.

Lady Gaga, Elton John Record Song for Disney Movie

Hello, Hello' will appear in 'Gnomeo and Juliet,' coming to theaters in February

October 22, 2010 9:06 AM ET

Lady Gaga and Elton John, who teamed up to open the 52nd Annual Grammys back in January, have collaborated on a new song, "Hello, Hello." It will appear on the soundtrack for the animated Disney film Gnomeo and Juliet (and not on Gaga's upcoming album Born This Way), EW's The Music Mix reports. The film hits theaters February 11th, 2011. Gaga and John performed "Pokerface," "Speechless" and Elton's "Your Song" at the Grammys, and John has since been keen on working with Gaga on new music. "I'd love to [work with her] in the future," John recently told EW. "There's a chance I might do one track with her [for Born This Way], but it's just, she's so busy, and I'm so busy, we can never get together!"

See Lady Gaga's Wildest Looks

John, who is a producer on Gnomeo and Juliet, co-wrote the movie's soundtrack with composer James Newton Howard. He has contributed music to movies before — most notably with his Oscar-winning The Lion King soundtrack — "Hello, Hello" marks Gaga's first contribution to a film.

Photos: Random Notes

To read the new issue of Rolling Stone online, plus the entire RS archive: Click Here

prev
Music Main Next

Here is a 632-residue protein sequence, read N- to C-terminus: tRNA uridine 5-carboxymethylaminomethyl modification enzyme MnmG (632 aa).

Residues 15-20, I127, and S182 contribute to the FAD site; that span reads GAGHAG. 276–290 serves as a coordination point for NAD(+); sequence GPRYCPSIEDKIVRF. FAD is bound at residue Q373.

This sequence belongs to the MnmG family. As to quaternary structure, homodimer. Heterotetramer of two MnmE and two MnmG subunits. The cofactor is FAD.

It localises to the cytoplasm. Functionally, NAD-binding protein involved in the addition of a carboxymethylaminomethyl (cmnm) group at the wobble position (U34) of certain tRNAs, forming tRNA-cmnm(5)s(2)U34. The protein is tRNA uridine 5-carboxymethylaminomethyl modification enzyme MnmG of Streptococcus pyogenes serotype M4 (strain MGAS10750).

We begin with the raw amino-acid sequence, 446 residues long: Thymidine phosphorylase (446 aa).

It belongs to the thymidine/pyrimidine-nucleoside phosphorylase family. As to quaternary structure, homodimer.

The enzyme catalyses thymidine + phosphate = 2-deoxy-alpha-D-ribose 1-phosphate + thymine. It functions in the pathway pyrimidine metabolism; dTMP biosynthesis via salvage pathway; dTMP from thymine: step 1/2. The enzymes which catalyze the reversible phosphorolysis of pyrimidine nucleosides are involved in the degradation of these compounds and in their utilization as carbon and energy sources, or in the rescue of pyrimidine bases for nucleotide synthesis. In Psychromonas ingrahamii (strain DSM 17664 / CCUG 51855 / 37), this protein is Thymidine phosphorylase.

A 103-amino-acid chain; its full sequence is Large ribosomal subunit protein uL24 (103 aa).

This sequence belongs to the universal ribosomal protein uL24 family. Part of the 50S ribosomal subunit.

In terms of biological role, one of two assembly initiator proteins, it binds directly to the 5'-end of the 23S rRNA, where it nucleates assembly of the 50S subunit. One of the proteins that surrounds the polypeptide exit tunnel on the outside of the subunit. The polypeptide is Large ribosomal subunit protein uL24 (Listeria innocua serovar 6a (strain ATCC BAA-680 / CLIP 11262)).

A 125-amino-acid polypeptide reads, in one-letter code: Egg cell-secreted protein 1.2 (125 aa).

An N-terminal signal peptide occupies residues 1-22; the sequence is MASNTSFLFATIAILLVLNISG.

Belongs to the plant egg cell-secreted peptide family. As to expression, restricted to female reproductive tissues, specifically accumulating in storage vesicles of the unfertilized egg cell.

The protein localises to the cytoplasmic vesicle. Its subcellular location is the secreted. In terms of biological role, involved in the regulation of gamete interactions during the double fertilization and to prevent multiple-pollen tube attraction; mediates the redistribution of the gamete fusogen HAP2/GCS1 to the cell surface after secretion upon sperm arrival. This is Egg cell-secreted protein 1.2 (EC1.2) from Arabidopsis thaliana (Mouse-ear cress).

Daily Newsletter

Get the latest RS news in your inbox.

Sign up to receive the Rolling Stone newsletter and special offers from RS and its
marketing partners.

X

We may use your e-mail address to send you the newsletter and offers that may interest you, on behalf of Rolling Stone and its partners. For more information please read our Privacy Policy.

Song Stories

“Stillness Is the Move”

Dirty Projectors | 2009

A Wim Wenders film and a rapper inspired the Dirty Projectors duo David Longstreth and Amber Coffmanto write "sort of a love song." "We rented the movie Wings of Desire from Dave's brother's recommendation, and he had me go through it and just write down some things that I found interesting, and they made it into the song," Coffman said. As for the hip-hop connection, Longstreth explained, "The beat is based on T-Pain. We commissioned a radio mix of the song by the guy who mixes all of Timbaland's records, but the mix we made sounded way better, so we didn't use it."

More Song Stories entries »
 
www.expandtheroom.com